Home' Trinidad and Tobago Guardian : February 11th 2016 Contents A9
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Imtiaz Mohammed, 59, and his lux-
ury, burgundy Lincoln Town car are
a daily fixture at the Hyatt Regency
Trinidad and the Cruise Ship Complex
on the Port-of-Spain waterfront.
Dressed in the white and black uni-
form of the St Christopher s Taxi Co-
operative Society, Mohammed,
driver/tour guide, transports tourists
to and from the Hyatt and the Cruise
Ship Complex every day.
He is courteous and professional as
he goes about taking tourists sightseeing
in different parts of the country.
However, he also carries a strange
peace about him and he is always ready
to tell anyone willing to listen the reason
Mohammed said he once roamed the
sleazy alleys of San Juan as a hopeless
One desperate night, after many years
of being a slave to drugs, he had an
eight-hour ordeal with his God. It was
only after that experience that he com-
pletely lost all desire for drugs, he said.
"For seven-and-a-half to eight hours
I challenged Him, telling Him to fix
me or don t let me wake up in the
Recalling the story, Mohammed said
from a young age he lived close to a
notorious San Juan drug empire (now
He was promoted to manager of a
popular fruit and vegetable stall the
drug lord operated in the area and, by
21, he was married. He had also become
a desperate drug addict.
"I started off with marijuana and
then I started mixing cocaine with it.
I would buy the coke, bake it in a test
tube, mash it up and mix it with the
Mohammed said he got a nice feeling
when he smoked that combination but
it was never as nice as the first time
he smoked coke.
Sub-standard cocaine was respon-
sible for that, he said.
"Pushers mix the coke with baking
soda and glucose sugar. When you get
hooked it s very hard to decipher the
The night his life changed
Mohammed reached a point where
he began to steal and beg from relatives
to support his habit. "People on the
drug block also gave me weed."
In the meantime, his family life was
crumbling. He had a beautiful three-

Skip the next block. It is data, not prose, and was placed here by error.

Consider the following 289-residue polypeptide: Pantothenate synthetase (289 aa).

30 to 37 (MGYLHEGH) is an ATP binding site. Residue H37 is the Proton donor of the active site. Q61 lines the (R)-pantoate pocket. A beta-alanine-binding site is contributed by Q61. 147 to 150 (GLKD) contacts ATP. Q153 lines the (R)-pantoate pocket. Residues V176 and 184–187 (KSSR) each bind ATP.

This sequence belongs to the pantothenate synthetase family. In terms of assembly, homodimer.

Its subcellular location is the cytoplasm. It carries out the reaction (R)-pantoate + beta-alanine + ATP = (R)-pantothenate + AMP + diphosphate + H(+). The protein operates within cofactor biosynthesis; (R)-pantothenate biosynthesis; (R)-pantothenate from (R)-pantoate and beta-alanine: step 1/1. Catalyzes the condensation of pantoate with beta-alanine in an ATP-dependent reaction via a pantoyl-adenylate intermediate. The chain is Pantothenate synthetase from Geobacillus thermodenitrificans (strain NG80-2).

year-old daughter but neglected her,
"I used to walk the streets at nights
about a hundred times buying cocaine.
I would buy five straws at $50 a straw
or some times $100 a straw.
"I would go in the bush, bake it and
smoke it. I would not buy milk for my
daughter. I would take the money for
"I always wanted to come out of
drugs and always tried in my own way
but anytime I made up my mind, the
boss used to pass by my house with a
gun resting on his car seat and tell me,
Kid, I have the hardest here. I have
the best Colombian weed. "
One night Mohammed s life was to
change forever. He smoked his cocaine
and weed, as usual, and put on the tel-
evision to watch the news. He was high.
"But there was no news. Instead, an
American evangelist and a local pastor
were conducting a programme. They
talked about how powerful God is.
"It sounded good in my ears. I taped
the show and when everybody was
asleep, played it over and over again.
"Late into the night, I kneeled down
in front the television and decided to
challenge God. I said, Father, if you
can t deliver me tonight, take my life,
don t let me wake up in the morning.
"I cried out to Him like this for nearly
Mohammed said afterwards he felt
a light travelling down his spine and
something coming out his chest.
"When I got up from my knees I
was a brand new man," he said.
Mohammed went on to reopen his
car repair business and build a house
for his family.
"I bought the Lincoln Town Car and
eventually did what my father did. He
used to work as driver at the Hilton."
As he goes around on his daily trips,
Mohammed shares this story with
almost everyone he meets, giving hope.
From cocaine addict to respected tour guide
Taxi driver, Imtiaz Mohammed. PHOTO: YVONNE BABOOLAL
"Late into the night, I
kneeled down in front the
television and decided to
challenge God. I said,
'Father, if you can't
deliver me tonight, take
my life, don't let me wake
up in the morning.' I cried
out to Him like this for
nearly eight hours."
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